How to Paint Your Truck Bed Liner At Home
Let’s start with the important advice: Your truck needs a bed liner. If your truck does not have its bed fully protected it will eventually lead to damage ranging from dents to rust, and both the usefulness and lifespan of your vehicle can be greatly impacted. (LINK)Pre-molded “drop-in” bed liners(/LINK) are an effective option in certain cases but painting your own bed liner can be done cheaply and easily from home. We’ll walk you through it with our easy guide.
Purchasing Raptor Liner
You’ll need to get a kit, when you can find more details about in our raptor liner buyers guide. If you haven’t read up yet, please take a look so you know what materials you’ll need.
Preparing to Paint Your Truck Bed
Assuming you’ve read up on (LINK)the pros & cons of various bed liner paint(/LINK) and have chosen the kit that’s right for you it’s time to get everything in the back of your truck scrubbed down and clean – And I do mean clean. Spotlessly clean. White-glove clean. “I could eat a plate of spaghetti off of this” clean. Cleaner than your truck bed has probably ever been in its life, including when it rolled fresh and new off the factory floor. Making sure you’ve gotten everything scrubbed can take a lot of effort but no fear – We’ve broken it down into this list of easy-to-follow steps:
* Step #1: First, make sure to follow appropriate safety guidelines. Safety goggles are a must through-out the entire process – First to protect against metal shards and secondly to protect against loose splatters of paint. When it comes to the painting process itself you’ll want to have a ventilation mask handy as well. (LINK)Using polyurethane-based truck liner paints can be hazardous(/LINK) so make sure to take the proper precautions.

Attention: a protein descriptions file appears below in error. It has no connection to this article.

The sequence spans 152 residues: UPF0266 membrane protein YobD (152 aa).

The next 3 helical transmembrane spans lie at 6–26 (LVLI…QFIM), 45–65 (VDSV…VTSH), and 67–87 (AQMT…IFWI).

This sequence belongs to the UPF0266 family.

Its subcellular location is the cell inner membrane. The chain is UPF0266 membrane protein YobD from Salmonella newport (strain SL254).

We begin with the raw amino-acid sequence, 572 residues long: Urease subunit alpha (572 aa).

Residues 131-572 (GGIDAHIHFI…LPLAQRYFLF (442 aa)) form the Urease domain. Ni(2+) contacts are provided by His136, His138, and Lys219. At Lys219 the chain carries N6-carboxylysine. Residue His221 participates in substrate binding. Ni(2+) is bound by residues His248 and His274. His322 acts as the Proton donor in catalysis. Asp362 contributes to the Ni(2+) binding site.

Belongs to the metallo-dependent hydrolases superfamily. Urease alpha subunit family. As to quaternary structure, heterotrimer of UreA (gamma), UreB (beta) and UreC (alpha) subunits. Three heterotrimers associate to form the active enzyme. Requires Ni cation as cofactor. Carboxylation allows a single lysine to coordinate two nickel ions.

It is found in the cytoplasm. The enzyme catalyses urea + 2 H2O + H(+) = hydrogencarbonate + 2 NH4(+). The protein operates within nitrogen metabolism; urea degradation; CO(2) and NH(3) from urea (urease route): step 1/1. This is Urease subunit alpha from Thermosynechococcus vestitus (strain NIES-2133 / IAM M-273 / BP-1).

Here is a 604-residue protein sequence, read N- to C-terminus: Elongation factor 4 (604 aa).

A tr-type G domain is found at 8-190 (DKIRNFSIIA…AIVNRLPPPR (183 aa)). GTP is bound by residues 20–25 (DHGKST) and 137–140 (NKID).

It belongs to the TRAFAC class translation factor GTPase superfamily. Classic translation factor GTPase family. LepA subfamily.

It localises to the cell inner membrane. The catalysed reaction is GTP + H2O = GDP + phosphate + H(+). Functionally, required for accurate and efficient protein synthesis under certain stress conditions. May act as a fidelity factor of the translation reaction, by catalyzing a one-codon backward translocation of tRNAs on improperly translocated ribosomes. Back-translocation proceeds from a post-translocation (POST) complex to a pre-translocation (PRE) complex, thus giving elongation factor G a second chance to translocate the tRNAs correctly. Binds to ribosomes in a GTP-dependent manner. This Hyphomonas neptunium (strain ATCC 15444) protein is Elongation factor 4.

* Step #2: If your truck is older and has any rusty sections make sure to scrub them thoroughly with a wire brush, getting down to the bare metal. Once these spots have been cleaned remove the rusty dust with either a leaf blower or a vacuum and then prime these bare spots with a spray-based zinc primer. Allow these to fully dry before proceeding.
* Step #3: If possible, remove your truck’s tailgate prior to proceeding – This will help make the cleaning and painting process for the rest of the bed much easier. If you want to paint the interior of your tailgate just follow the rest of these steps on the surface you want to paint before reattaching it to the truck.
* Step #4: Degrease your truck bed thoroughly with a trisodium phosphate (TSP) cleaner, making sure to leave behind no oil, grease or other stains; use a scraper if you have to to get rid of stubborn, stuck-on stains. While cleaning try to wipe in one direction, from the front of your truck bed to the open end, to help protect against pooling.